The Vancouver Canucks will officially unveil John Tortorella as their new head coach on Tuesday morning, at a press conference scheduled for 11 a.m. PST. (Video is available from the Canucks on YouTube just below.)
Tortorella was recently fired from the New York Rangers after they lost in five games to the Boston Bruins in the Eastern Conference semifinals. The Rangers have hired just-fired former Canucks coach Alain Vigneault, who Tortorella will replace in VanCity and who led the Canucks to six postseasons in seven years, including a Stanley Cup Final trip in 2011.
A coach known for a cracking wit and fiery temper, Tortorella was all smiles and reflection on Tuesday morning, admitting he has a lot to learn about his new team and his new cast of players.
“I’m dealing with an older team here (in Vancouver), as I look at the roster, I think I need to respect the older players and some of the processes they’ve gone through and make adjustments with myself as far as how I handle them,” he told Canucks.com writer Derek Jory.
“Right now I’m trying to figure out who the Vancouver Canucks are… I know they’ve been successful, but they’ve got to that point and it’s just that next step they need to take. What’s needed there? I’m a big believer in ‘what is your identity’ and creating an identity, that’s what we’re going to look to. I think there’s some sort of identity there, but when a new coaching staff comes in, you have to put your stamp on that, too.”
While known for his success behind the bench – Tortorella has a Stanley Cup from 2004, an Olympic silver medal from 2010, and guided the New York Rangers to the Eastern Conference Final in 2012 – Tortorella perhaps more known for a series of viral videos that we’ve all seen once, twice, or more than thrice.
He’s a man of contradictions, for better or worse.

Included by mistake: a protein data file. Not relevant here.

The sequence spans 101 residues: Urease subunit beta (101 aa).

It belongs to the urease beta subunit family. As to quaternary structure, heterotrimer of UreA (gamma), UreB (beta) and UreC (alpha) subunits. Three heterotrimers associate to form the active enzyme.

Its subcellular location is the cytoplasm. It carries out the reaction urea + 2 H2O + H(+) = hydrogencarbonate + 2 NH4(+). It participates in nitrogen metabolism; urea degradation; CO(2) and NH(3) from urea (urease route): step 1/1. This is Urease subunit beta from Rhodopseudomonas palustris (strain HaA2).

He’s had an often explosive relationship with the media, but he’s also been a part of it.
He’s been knocked for how he treated or soured with some of his superstars in New York – Marian Gaborik, Henrik Lundqvist and Brad Richards, recently – but he also worked wonders for now-established Rangers like Brian Boyle, captain Ryan Callahan, Derek Stepan, Ryan McDonagh and Marc Staal.
What will Tortorella do with Swedish superstars Henrik and Daniel Sedin, or Ryan Kesler? How will he handle a offensive workhorse like Alex Burrows? What will he do with underwhelming forwards Derek Roy, Mason Raymond, David Booth, and Chris Higgins? Will he make Keith Ballard a part of the team, and how will he handle the contrasting play and personality of Kevin Bieksa and Alex Edler on one blueline? Will he give a chance to youngsters like Frankie Corrado and Nicklas Jensen, and can he get Zack Kassian to explode for a full season?
And, of course, what will become of Roberto Luongo and Cory Schneider?
In Vancouver, the Canucks are hoping to keep their championship window open, a situation not unlike the one Torts comes from, although every market is always a different animal – especially when you cross an entire content and one big border.
“I’ve been very fortunate in the cities I’ve coached in, but really in the back of my mind, I was hoping someday I’d get a chance to coach in Canada,” he told Canucks.com. “This is an adventure and it’s an honour and a privilege and I couldn’t be happier as far as where I’m at at this stage of my career and to have an opportunity to do this in the province of BC with all the people that are glued into this team. It’ll be a tremendous challenge, but I couldn’t be happier.”